Who It Will Appeal To: We read this to my daughter when she was four and she seemed to enjoy it, though I think six and up is probably about right to get most of the jokes and general silliness contained within. And if Donald Trump becomes President and builds his huge wall, then you may want to read this book if you’re looking for alternative US migration strategies. Also, if both of your parents happened to have been eaten by an escaped rhinoceros then this book may be especially poignant to you.

Others By The Same Author: Matilda, Charlie and The Chocolate Factory, The BFG, The Twits, The Witches and lots more.

Tom Nicoll is the author of There’s a Dragon in My Dinner!, illustrated by Sarah Horne and There’s a Dragon in My Backpack! out this week. Look out for There’s a Dragon in My Toilet! coming later this year!  

Tuesday, 3 May 2016

Recent Links Recap 26th April - 2nd May

Tickets are on sale for YA Shot! I'll be there, along with my amazing friend Grace - will you be joining us? And as well as a lot of amazing authors announced, the blogging/vlogging workshops this year look superb! Also you should check out Grace's #AskGracie blog post as it is AWESOME.

Speaking of bloggers, the UKYA Book Blogger awards are back, with the lovely Luna of Luna's Little Library taking over from fabulous Faye, who did an amazing job hosting last year!

It was a huge week for YA event announcements, with YA Shot's box office opening and YALC announcing their final authors - hugely excited that Alice Oseman, Lauren James, Lucy Ivison, Tom Ellen, Sophia Bennett, Keren David and Keris Stainton, amongst others, have been added to a stunning line-up! Also, the Harry Potter Party in conjunction with MuggleNet - definitely a highlight of last year! - will return.

Con or Bust, who help POC/nonwhite/BAME fans get to conventions, are holding an awesome auction at the moment.

Also, it was amazing to see the YA community rally around Vee to get them to BEA! Vee, a non-binary teen who tweets as @findmereading and founded the exceptional Gay YA, set up a GoFundMe to try and raise money to get to the convention after circumstances changed. Vee is a carer for their mother which has made it difficult for them to get a job, but the work they've put into Gay YA is absolutely incredible and I'm so glad that people have seen how important they, and the site, are to the community and responded by donating so much. Check out Vee's thank you post here.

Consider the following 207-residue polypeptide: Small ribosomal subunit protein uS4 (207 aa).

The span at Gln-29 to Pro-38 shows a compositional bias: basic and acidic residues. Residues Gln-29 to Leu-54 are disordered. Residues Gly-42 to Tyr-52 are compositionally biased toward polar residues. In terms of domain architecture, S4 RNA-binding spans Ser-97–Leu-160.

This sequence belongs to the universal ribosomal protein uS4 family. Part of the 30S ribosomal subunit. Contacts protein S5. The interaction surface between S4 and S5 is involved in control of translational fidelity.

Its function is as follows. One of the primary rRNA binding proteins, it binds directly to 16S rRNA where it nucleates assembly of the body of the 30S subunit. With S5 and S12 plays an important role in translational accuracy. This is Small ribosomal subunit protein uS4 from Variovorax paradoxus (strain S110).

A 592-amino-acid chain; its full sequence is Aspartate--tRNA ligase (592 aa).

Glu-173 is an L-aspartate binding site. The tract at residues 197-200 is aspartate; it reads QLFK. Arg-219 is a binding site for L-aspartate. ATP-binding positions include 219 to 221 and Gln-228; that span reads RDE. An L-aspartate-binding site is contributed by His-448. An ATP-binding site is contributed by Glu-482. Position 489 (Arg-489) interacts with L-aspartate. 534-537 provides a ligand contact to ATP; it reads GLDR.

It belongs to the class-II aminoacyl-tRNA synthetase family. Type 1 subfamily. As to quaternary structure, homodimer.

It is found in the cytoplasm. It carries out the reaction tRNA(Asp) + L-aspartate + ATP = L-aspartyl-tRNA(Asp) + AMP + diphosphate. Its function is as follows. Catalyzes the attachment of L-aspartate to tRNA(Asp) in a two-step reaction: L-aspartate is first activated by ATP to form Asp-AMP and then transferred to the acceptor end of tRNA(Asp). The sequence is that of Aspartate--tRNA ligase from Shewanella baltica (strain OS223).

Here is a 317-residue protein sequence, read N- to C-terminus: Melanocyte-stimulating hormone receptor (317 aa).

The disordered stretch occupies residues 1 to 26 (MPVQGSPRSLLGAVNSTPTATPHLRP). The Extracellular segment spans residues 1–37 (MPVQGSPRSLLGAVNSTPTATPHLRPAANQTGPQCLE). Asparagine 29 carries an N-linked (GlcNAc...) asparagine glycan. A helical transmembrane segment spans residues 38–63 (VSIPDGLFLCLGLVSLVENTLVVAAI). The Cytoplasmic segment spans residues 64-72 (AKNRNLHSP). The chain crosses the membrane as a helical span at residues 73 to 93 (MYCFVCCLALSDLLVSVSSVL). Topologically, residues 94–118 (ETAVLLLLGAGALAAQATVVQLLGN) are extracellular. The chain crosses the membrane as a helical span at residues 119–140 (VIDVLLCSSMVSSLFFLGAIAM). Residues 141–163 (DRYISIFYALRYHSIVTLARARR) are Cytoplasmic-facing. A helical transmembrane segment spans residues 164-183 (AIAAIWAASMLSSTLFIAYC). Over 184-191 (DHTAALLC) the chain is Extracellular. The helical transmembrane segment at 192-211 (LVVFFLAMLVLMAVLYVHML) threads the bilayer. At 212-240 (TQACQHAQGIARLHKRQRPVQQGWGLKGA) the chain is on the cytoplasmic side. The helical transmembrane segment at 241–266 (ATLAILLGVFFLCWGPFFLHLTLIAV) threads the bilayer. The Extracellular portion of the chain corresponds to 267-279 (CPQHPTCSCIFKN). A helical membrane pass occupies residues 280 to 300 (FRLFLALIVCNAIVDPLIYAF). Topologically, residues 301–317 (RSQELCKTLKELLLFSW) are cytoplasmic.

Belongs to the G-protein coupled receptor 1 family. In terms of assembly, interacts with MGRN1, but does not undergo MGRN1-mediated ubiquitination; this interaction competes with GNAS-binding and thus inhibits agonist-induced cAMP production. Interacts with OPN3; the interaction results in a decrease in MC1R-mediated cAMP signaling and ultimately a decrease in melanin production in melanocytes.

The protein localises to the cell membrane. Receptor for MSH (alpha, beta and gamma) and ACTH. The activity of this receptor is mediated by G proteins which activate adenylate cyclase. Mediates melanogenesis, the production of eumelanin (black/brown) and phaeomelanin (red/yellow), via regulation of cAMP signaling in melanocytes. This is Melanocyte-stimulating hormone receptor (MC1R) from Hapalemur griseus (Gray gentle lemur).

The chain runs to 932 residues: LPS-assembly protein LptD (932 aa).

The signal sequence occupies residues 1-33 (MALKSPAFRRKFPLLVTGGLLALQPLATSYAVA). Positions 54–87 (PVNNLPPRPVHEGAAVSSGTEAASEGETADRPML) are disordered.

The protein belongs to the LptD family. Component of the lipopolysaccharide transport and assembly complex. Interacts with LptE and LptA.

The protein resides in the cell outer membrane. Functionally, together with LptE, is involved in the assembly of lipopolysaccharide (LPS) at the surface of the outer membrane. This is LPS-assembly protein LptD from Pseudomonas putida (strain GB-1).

There's a fantastic Guardian piece by Holly Smale on why children's and YA books need darkness AND light. And a superb piece on whether it's normal to have sex when you don't want to on the Mail website from Holly Bourne. Plus, I loved this Non Pratt post on Author Allsorts talking about 'show don't tell'. Plus a fabulous author spotlight/interview with Meredith Russo, author of the WONDERFUL If I Was Your Girl, on Dahlia Adler's LGBTQ Reads.  Also on LGBTQ Reads, the first Around The Blogosqueer, with the wonderful Lauren James! And loving Dahlia's Storify of her 'editing without much time' tips. Plus really awesome contemporary recommendations here from Lying About Last Summer author Sue Wallman on my friend Debbie's brilliant Snuggling on the Sofa blog!

The Pride and Prejudice colouring book from Little Tiger looks gorgeous! Do you want to win it? Check out fabulous competitions hosted by Stacey at Pretty Books, and by Maximum Pop

There's still time to sign up for the TommyvsCancer blog tour in June, to support Tommy Donbavand.

I love this Bustle piece on Simon vs The Homo Sapiens Agenda, (rightly!) calling it the one YA novel every Hufflepuff should read.

I was SO THRILLED to interview Maggie Stiefvater to hear about The Raven King, released last week!

Sci-fi fans, don't miss Jeff Norton's Star Pressed! I haven't read yet, but it sounds very cool, and is on Wattpad in its entirety.

Away from books, a brilliant Frankie Boyle piece on the importance of the NHS in the Guardian. Also on health, a must-read Safe Space post by Laura on antidepressants and how much they've helped her. As well, on Safe Space, a really stunning post from Jess on reclaiming herself, one strand at a time - about her new haircut, and recovering from an abusive relationship.

I don't tend to watch videos that often on YouTube, but this from Jen Campbell on ableism and minority representation is hugely important.

And a final reminder, we'll be packing up Illumicrate soon ready to send out! If you want a May box, subscribe now - don't wait - there weren't many left last time I checked! (And that was a couple of days ago.)

Any other fantastic posts over the last week or so that I've missed? Let me know in the comments!